Results 1 to 7 of 7
01-14-2003, 11:18 AM #1
Judge rules Kazaa subject to US jurisdiction
Breaking news 21 minutes ago from http://www.europemedia.net/shownews.asp?ArticleID=14445
Editor: David Minto
A decision by a court in Los Angeles that Sharman Networks, parent company of Dutch online file-swapping service Kazaa, is able to be tried in the United States has been applauded by the Motion Picture Association of America and the Recording Industry Association of America.
US District Judge Stephen Wilson made public on Friday a 46-page decision "Given that Sharman's (Kazaa) software has been downloaded more than 143 million times, it would be mere cavil to deny that Sharman engages in a significant amount of contact with California residents." Sharman had claimed that being based in Australia and incorporated in the Pacific island nation of Vanutu meant that it was not bound by US law.
American legal experts are now speculating that the Kazaa lawsuit will be combined with two similar suits against file-swapping companies Streamcast Networks and Grokster, both of whom use Kazaa’s underlying technology. In issuing his decision, Wilson distinguished the case from a previous suit against a Texan man distributing a DVD-descrambling utility online, referring to a California Supreme Court ruling that internet distribution of software did not subject someone to California jurisdiction.
On a seperate note, to those using kazzalite thinking they are clean...wrong. Kazzalite has joined the ranks of theftware with the inclusion of the "host" file,blocking the webmasters ability to earn from their labors.
01-14-2003, 12:40 PM #2
Two things (slightly contradictory maybe) I've always wondered about this issue.
1: As web page makers we try to defend against the use of these programs which hijack our hard work and make money for others. However, I've seen the same solution recommended to users of these programs many times on various sites: use a file swapping program, such as Winmx, which contains no ad software.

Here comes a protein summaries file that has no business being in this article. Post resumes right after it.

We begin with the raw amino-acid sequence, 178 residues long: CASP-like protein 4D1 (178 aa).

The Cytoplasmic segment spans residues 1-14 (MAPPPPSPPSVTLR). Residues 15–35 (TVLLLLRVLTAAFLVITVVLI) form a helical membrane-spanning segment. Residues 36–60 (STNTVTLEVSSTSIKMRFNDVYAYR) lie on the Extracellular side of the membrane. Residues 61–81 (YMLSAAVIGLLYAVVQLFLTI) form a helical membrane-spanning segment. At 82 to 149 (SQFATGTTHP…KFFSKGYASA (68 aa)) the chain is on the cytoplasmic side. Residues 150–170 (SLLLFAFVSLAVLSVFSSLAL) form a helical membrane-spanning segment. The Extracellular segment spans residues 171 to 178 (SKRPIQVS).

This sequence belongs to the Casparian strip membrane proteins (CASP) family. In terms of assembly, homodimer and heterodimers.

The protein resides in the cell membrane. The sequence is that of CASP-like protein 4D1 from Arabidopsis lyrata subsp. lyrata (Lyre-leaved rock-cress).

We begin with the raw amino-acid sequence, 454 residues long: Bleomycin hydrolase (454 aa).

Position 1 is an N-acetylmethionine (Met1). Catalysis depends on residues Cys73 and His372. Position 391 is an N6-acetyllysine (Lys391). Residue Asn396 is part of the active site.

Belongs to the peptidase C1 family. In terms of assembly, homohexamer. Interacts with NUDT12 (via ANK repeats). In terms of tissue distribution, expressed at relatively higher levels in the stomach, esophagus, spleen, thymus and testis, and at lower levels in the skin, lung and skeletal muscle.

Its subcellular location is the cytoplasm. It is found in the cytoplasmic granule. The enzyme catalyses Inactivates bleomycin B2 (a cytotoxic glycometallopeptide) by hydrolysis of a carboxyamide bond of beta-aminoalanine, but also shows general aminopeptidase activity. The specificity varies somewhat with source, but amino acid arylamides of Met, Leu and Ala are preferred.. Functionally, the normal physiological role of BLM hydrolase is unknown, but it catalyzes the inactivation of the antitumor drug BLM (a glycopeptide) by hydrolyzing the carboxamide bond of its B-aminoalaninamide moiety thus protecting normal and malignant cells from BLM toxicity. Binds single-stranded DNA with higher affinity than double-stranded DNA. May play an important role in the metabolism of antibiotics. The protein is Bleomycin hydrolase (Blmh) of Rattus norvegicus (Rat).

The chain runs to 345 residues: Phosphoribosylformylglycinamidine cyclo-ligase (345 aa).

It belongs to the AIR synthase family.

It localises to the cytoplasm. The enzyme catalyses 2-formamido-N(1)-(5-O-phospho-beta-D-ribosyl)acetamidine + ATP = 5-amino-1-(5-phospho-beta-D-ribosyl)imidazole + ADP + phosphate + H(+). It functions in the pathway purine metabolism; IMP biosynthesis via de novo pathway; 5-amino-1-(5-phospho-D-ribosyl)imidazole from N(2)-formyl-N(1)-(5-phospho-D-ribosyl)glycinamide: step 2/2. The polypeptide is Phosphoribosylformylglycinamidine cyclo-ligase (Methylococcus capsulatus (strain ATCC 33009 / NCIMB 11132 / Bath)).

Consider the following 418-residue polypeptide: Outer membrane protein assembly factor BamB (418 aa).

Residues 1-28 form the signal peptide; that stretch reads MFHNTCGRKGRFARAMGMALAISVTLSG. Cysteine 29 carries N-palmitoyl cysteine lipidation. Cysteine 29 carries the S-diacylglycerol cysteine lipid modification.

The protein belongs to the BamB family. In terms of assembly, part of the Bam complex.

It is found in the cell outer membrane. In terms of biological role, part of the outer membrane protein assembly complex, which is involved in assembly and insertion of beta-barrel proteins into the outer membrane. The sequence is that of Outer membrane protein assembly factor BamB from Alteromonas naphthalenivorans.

We all know these programs are used primarily to swap other people's copyrighted material (mostly music, movies and software). Shouldn't the solution we recommend be that people BUY these films, songs and programs?
2: On the side of file swappers - I used to own many records (oh how I miss vinyl) back in my days as a DJ. Many are now gone beacause of wear and tear and beer spills but I still paid the price required for the legal posession and use of those recordings.
Do I not still have the right to listen to those songs and therefore the right to download them to my computer or was that right revoked wiith the demise of the discs which contained them?
Just thought I'd throw that out there see what y'all thought....
01-15-2003, 12:50 AM #3
if those copyrighters had their way, they would make us pay for one CD, and have us listen to that CD only and not allow it to be transfered to another media such as an Mp3 player. i hope they get the balance of consumer-rights and copy protection right or we're screwed.
01-15-2003, 03:56 AM #4if those copyrighters had their way, they would make us pay for one CD, and have us listen to that CD only and not allow it to be transfered to another media such as an Mp3 player.
With the technology available today it would be easy to electronically register a purchase giving the consumer the right to download the music, transfer it to different media or whatever ad infinitum.
Little wonder the music industry has been coy about adopting new technology...it impacts their bottom line. And the artists are just as greedy.
03-01-2003, 01:50 AM #5
Personally, I hope KaZaA is outlawed, as I buy all of my programs and it sucks a whole lot when you know people are getting studio MX for free, and I go out and spend $700 on it. >:-0
03-01-2003, 02:16 AM #6
It's my understanding that one can purchase music (and I'm ONLY talking about music here) on a specific type of media, and then make as many copies of that media, onto any other type of media, FOR THEIR OWN PERSONAL USE.
It's when you share (make available to another party) or sell those copies (or the original) that the law has been violated.
Originally posted by Mikailus
And the artists are just as greedy.
I abhor copyright violation as much as the next person, and I think that pricing for music and musical events is outrageously high, but I don't think that too many artists would be averse to seeing this price gouging dealt with.
Most artists want they're art available to the widest audience possible. Additionally, most artists would be happy just to make a reasonable sum from the sales of their art, as they're really in it for the sake of making good art rather than making good money.
03-01-2003, 11:25 AM #7
Making even one copy for whatever reason is copyright infringement - most of us get away with it for personal usage, especially like making photocopies of pages at the library because "big brother" government isn't in our lives 24-7, yet.